Sunday, 16 August 2020

My World Feels Unsafe: Is This Psychological Trauma?


Most people will experience an event in their lives that could be seen as traumatic, but will not recognise it as such. That’s primarily because after the shock of the event, we quickly settle back down and life goes back to normal. When we recall the event from memory, we are not distressed by it anymore.

Let’s say a dog suddenly runs out in front of the car we’re driving. We screech to a halt missing the dog by inches. The dog runs off, and the owner is nowhere to be seen. We sit there overcome by how much worse this could have been.




After shaking, and possibly swearing for a few minutes, we carefully drive off and slowly calm down. By the time we arrive at our destination, we might still be somewhat annoyed, but by the end of the day, the significance has faded away. By the following day, we are clicking our tongue about irresponsible dog owners but otherwise OK.

The thing about trauma is that it remains with us in the present moment and, slowly but surely, begins to unravel our lives.




When most of us think about psychological trauma we think about it in terms of the medical definitions that are readily available to read on the internet.
The term most often used for trauma in the medical world is Post Traumatic Stress Disorder (PTSD).  PTSD from the medical perspective is viewed as a psychiatric disorder, a mental illness.




Looking on the Internet will reveal, not only the medical definition of trauma and the symptoms we experience:




But also lists of the situations and life events which are deemed to be traumatic:





As a therapist, my take on trauma and PTSD is somewhat different in that my definition of psychological trauma is the response to ANY lived event we experience that leaves us feeling that our world is no longer a safe place.




This definition takes what makes a lived experience traumatic way outside the standard definition of the threat of death to ourselves or someone we love.

Some of the things which happen to people that make us feel unsafe in the world are readily recognised by most of us. Interestingly, most of the commonly acknowledged traumatic events are those that involve physical harm or death. So, surviving a plane crash or a war zone are events we can all recognise as being traumatic. Most of us get that surviving childhood abuse or domestic violence can also leave people feeling traumatised. These are things that are almost always on the lists of situations that can result in psychological trauma.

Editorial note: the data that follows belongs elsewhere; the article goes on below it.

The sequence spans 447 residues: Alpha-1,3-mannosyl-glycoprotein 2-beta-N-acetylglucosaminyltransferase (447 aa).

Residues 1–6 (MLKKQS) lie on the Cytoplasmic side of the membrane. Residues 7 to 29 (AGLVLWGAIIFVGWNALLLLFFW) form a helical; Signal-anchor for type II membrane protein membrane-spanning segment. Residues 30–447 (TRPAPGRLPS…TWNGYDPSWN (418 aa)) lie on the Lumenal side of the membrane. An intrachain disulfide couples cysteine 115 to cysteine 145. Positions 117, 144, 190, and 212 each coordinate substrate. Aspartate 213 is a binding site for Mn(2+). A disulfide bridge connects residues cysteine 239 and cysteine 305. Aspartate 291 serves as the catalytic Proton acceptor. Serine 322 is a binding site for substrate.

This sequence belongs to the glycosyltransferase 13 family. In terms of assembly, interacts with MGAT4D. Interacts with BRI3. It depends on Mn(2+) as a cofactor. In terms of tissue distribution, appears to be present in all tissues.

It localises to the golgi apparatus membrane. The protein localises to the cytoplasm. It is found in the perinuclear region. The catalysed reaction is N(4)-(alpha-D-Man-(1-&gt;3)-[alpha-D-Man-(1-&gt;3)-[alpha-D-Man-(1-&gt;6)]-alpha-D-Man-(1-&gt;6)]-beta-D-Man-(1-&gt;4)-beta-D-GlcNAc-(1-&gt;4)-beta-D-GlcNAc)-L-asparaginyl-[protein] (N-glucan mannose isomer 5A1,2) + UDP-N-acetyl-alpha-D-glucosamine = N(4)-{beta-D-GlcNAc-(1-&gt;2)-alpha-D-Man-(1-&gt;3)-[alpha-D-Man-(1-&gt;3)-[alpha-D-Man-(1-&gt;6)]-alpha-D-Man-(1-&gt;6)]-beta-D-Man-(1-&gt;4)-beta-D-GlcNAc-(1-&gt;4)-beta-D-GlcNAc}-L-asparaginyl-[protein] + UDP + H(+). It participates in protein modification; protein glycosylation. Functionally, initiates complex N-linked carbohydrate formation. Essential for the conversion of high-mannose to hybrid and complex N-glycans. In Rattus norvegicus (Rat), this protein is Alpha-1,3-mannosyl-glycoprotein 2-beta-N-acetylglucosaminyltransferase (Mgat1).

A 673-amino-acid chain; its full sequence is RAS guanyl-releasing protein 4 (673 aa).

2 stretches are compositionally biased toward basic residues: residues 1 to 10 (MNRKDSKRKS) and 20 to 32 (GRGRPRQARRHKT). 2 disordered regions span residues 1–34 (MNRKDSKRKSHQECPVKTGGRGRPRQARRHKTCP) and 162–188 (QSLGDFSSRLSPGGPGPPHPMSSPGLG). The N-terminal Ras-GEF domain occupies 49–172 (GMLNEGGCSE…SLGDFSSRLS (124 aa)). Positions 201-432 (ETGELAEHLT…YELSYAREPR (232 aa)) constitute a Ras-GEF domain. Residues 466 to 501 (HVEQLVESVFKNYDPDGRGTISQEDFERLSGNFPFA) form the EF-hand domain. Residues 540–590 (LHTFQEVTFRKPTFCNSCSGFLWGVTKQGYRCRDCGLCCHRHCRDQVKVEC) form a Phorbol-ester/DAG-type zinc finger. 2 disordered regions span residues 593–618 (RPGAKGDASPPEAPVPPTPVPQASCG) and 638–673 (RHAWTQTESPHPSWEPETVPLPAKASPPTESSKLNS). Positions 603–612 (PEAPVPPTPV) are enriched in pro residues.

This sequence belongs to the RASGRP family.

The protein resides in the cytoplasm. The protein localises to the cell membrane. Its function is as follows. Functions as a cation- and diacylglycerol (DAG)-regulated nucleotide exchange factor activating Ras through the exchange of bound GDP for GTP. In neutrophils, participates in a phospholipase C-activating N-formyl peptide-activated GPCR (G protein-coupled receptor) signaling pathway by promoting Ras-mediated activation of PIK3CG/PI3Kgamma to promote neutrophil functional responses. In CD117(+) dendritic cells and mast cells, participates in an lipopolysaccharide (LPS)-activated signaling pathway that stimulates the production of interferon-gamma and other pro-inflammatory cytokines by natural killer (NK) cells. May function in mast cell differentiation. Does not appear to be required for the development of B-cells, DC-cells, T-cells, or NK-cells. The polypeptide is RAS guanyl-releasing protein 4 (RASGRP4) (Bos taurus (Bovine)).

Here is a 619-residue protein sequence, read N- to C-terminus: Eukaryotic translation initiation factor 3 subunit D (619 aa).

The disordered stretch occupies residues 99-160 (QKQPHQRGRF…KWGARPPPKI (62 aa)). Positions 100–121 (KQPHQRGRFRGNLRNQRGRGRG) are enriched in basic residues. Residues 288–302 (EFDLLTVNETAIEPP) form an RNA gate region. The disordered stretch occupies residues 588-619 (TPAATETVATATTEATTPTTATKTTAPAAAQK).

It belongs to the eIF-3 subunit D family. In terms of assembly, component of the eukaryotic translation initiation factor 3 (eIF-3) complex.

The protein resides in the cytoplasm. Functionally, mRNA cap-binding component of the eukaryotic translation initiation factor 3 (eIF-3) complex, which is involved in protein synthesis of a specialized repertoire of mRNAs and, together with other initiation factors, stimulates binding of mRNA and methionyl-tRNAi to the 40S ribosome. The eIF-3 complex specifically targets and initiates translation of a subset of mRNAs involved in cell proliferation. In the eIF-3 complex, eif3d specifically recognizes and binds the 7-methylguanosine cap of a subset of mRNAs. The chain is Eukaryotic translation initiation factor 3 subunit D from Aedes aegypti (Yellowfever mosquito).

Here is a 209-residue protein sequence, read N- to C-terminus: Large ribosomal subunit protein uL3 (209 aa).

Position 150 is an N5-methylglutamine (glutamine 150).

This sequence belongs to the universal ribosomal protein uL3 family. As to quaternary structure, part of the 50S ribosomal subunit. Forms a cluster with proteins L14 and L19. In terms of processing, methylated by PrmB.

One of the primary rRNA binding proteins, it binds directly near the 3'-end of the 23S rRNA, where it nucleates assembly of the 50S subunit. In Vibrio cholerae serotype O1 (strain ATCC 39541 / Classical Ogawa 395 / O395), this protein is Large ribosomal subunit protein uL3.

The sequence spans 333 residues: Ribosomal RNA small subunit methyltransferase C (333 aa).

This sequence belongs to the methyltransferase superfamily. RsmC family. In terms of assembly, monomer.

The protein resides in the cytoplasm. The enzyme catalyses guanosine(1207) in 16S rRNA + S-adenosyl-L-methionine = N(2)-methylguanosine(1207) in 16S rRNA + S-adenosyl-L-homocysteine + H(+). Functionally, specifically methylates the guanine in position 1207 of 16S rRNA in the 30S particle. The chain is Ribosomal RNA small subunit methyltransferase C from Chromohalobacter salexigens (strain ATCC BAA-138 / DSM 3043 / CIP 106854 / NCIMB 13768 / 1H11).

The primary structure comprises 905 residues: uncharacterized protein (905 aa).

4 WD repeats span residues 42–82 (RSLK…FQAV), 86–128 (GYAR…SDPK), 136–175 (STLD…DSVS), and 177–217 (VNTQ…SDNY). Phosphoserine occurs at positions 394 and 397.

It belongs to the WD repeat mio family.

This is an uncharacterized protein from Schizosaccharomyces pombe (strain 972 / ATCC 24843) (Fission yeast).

Traumatic events that are less readily recognised as traumatic can be events like childbirth, finding out you have a life-changing illness, experiencing a miscarriage, the death or taking away of someone or something that you cherish, and life events which are so disruptive and chaotic that we feel we have no control or autonomy over what is happening to us. These are the experiences which can have an equally traumatic effect, not because they directly threaten to end our lives physically, but because they threaten our emotional or psychological survival by having a profound and devastating impact upon us.





This is why it’s so important that we respect the definition of the person who actually experienced something they feel has traumatised them, and avoid telling people they’re not traumatised because it doesn’t fit in with our definition of what trauma is or is not.

What happens to us when our world becomes unsafe is that an alarm goes off in our heads telling us we’re in danger, and we need to do whatever is necessary to protect ourselves from harm. We go into survival mode.






Usually, once we perceive that the danger is over, this alarm in our heads turns itself off. (Think about the example with the dog running in front of the car). But, with trauma, this doesn’t happen, the alarm remains on and the memory of the traumatising event remains in the present. This is why we get triggered and why we experience traumatic symptoms – we are still in survival mode.


In fact, if you think about it, the things we experience as the consequence of being traumatised, the symptoms like hypervigilance, anxiety, insomnia, these are all survival strategies that are running in overdrive and we can’t turn them off. What we’re actually doing are all the right things to do if we were still under threat. What our brain is not recognising is that there is no danger and the alarm can turn off. So, why does the alarm stay on? The fundamental answer is that the brain has decided that, for some reason, despite appearances to the contrary, ‘my world is still not safe’. Therefore the alarm stays on and the brain remains stuck in survival mode.




My therapeutic approach to resolving this is to explore what has gone on that has left our brain ‘stuck’ in survival mode, and then find ways to gently coax our mind into recognising that we can stand down the alarm and come out of survival mode. That despite what we believe, our world is a safe place.





Whilst this seems very simple and obvious, it’s an intense and complex piece of therapeutic work. But the thing about trauma survivors is that they are invariably tenacious, courageous and determined to change, even though they may not perceive themselves as such. That is what will get them through.






Useful books to read:
The BodyKeeps The Score’ by Bessel Van Der Kolk (2014).
Gives a good understanding of how we become traumatised and what to do about it.


Hijacked ByYour Brain’ by Julian Ford and Jon Wortmann (2013).
This book gives the closest explanation to my own thoughts on how we become traumatised when our world becomes unsafe.